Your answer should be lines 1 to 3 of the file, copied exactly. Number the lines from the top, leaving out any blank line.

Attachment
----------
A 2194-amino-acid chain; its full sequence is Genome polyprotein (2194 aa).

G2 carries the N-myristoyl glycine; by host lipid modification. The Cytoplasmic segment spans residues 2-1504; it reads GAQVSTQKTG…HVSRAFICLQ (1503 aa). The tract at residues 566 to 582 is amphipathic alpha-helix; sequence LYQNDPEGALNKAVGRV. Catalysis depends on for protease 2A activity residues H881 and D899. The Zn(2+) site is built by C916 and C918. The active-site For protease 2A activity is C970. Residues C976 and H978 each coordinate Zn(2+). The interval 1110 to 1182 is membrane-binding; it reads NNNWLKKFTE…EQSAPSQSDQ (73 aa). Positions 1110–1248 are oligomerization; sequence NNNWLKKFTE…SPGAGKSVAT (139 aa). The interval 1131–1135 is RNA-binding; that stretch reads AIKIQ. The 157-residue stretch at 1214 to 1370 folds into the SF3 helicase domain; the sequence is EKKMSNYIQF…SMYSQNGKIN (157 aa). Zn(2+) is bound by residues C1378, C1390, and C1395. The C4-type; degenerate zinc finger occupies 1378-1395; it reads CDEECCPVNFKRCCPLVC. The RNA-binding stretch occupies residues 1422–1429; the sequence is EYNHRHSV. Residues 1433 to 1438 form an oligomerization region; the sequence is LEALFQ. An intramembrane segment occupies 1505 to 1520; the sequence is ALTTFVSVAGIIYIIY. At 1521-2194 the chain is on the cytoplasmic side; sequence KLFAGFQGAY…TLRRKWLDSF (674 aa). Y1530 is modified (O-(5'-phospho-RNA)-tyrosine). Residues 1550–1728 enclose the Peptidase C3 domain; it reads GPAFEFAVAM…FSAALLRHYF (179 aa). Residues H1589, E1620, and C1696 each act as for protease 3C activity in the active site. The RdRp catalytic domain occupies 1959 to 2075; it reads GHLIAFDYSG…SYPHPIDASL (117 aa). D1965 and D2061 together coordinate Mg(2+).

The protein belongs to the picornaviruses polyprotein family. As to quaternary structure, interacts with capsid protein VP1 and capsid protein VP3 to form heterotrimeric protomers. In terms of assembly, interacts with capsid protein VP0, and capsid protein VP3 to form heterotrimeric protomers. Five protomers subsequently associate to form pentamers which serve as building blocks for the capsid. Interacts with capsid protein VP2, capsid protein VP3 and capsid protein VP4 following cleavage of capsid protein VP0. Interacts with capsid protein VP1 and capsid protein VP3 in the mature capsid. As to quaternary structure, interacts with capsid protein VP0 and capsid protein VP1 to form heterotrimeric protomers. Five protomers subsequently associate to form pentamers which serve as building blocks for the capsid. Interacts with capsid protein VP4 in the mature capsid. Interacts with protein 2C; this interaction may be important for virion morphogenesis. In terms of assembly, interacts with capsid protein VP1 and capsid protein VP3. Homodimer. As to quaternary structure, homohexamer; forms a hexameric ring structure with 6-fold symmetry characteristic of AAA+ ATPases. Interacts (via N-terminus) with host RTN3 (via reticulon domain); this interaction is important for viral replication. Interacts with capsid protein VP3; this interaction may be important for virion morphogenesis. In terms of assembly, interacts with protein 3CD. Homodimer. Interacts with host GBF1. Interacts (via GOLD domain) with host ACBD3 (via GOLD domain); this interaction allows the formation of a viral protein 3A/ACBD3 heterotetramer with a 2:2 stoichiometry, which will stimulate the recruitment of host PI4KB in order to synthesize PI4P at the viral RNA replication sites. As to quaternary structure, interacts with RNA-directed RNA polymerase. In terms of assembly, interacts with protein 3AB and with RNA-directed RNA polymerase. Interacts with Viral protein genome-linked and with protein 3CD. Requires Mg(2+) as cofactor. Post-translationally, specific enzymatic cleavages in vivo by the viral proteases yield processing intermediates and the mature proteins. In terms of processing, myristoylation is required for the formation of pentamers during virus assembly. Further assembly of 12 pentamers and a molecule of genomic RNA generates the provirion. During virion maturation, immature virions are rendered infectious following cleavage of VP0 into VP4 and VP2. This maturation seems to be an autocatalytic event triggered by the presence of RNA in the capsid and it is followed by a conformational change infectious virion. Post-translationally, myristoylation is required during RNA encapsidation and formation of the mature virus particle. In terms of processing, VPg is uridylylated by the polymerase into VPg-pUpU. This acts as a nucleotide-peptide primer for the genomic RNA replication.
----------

A 2194-amino-acid chain; its full sequence is Genome polyprotein (2194 aa).

G2 carries the N-myristoyl glycine; by host lipid modification. The Cytoplasmic segment spans residues 2-1504; it reads GAQVSTQKTG…HVSRAFICLQ (1503 aa). The tract at residues 566 to 582 is amphipathic alpha-helix; sequence LYQNDPEGALNKAVGRV. Catalysis depends on for protease 2A activity residues H881 and D899. The Zn(2+) site is built by C916 and C918. The active-site For protease 2A activity is C970. Residues C976 and H978 each coordinate Zn(2+). The interval 1110 to 1182 is membrane-binding; it reads NNNWLKKFTE…EQSAPSQSDQ (73 aa). Positions 1110–1248 are oligomerization; sequence NNNWLKKFTE…SPGAGKSVAT (139 aa). The interval 1131–1135 is RNA-binding; that stretch reads AIKIQ. The 157-residue stretch at 1214 to 1370 folds into the SF3 helicase domain; the sequence is EKKMSNYIQF…SMYSQNGKIN (157 aa). Zn(2+) is bound by residues C1378, C1390, and C1395. The C4-type; degenerate zinc finger occupies 1378-1395; it reads CDEECCPVNFKRCCPLVC. The RNA-binding stretch occupies residues 1422–1429; the sequence is EYNHRHSV. Residues 1433 to 1438 form an oligomerization region; the sequence is LEALFQ. An intramembrane segment occupies 1505 to 1520; the sequence is ALTTFVSVAGIIYIIY. At 1521-2194 the chain is on the cytoplasmic side; sequence KLFAGFQGAY…TLRRKWLDSF (674 aa). Y1530 is modified (O-(5'-phospho-RNA)-tyrosine). Residues 1550–1728 enclose the Peptidase C3 domain; it reads GPAFEFAVAM…FSAALLRHYF (179 aa). Residues H1589, E1620, and C1696 each act as for protease 3C activity in the active site. The RdRp catalytic domain occupies 1959 to 2075; it reads GHLIAFDYSG…SYPHPIDASL (117 aa). D1965 and D2061 together coordinate Mg(2+).

The protein belongs to the picornaviruses polyprotein family. As to quaternary structure, interacts with capsid protein VP1 and capsid protein VP3 to form heterotrimeric protomers. In terms of assembly, interacts with capsid protein VP0, and capsid protein VP3 to form heterotrimeric protomers. Five protomers subsequently associate to form pentamers which serve as building blocks for the capsid. Interacts with capsid protein VP2, capsid protein VP3 and capsid protein VP4 following cleavage of capsid protein VP0. Interacts with capsid protein VP1 and capsid protein VP3 in the mature capsid. As to quaternary structure, interacts with capsid protein VP0 and capsid protein VP1 to form heterotrimeric protomers. Five protomers subsequently associate to form pentamers which serve as building blocks for the capsid. Interacts with capsid protein VP4 in the mature capsid. Interacts with protein 2C; this interaction may be important for virion morphogenesis. In terms of assembly, interacts with capsid protein VP1 and capsid protein VP3. Homodimer. As to quaternary structure, homohexamer; forms a hexameric ring structure with 6-fold symmetry characteristic of AAA+ ATPases. Interacts (via N-terminus) with host RTN3 (via reticulon domain); this interaction is important for viral replication. Interacts with capsid protein VP3; this interaction may be important for virion morphogenesis. In terms of assembly, interacts with protein 3CD. Homodimer. Interacts with host GBF1. Interacts (via GOLD domain) with host ACBD3 (via GOLD domain); this interaction allows the formation of a viral protein 3A/ACBD3 heterotetramer with a 2:2 stoichiometry, which will stimulate the recruitment of host PI4KB in order to synthesize PI4P at the viral RNA replication sites. As to quaternary structure, interacts with RNA-directed RNA polymerase. In terms of assembly, interacts with protein 3AB and with RNA-directed RNA polymerase. Interacts with Viral protein genome-linked and with protein 3CD. Requires Mg(2+) as cofactor. Post-translationally, specific enzymatic cleavages in vivo by the viral proteases yield processing intermediates and the mature proteins. In terms of processing, myristoylation is required for the formation of pentamers during virus assembly. Further assembly of 12 pentamers and a molecule of genomic RNA generates the provirion. During virion maturation, immature virions are rendered infectious following cleavage of VP0 into VP4 and VP2. This maturation seems to be an autocatalytic event triggered by the presence of RNA in the capsid and it is followed by a conformational change infectious virion. Post-translationally, myristoylation is required during RNA encapsidation and formation of the mature virus particle. In terms of processing, VPg is uridylylated by the polymerase into VPg-pUpU. This acts as a nucleotide-peptide primer for the genomic RNA replication.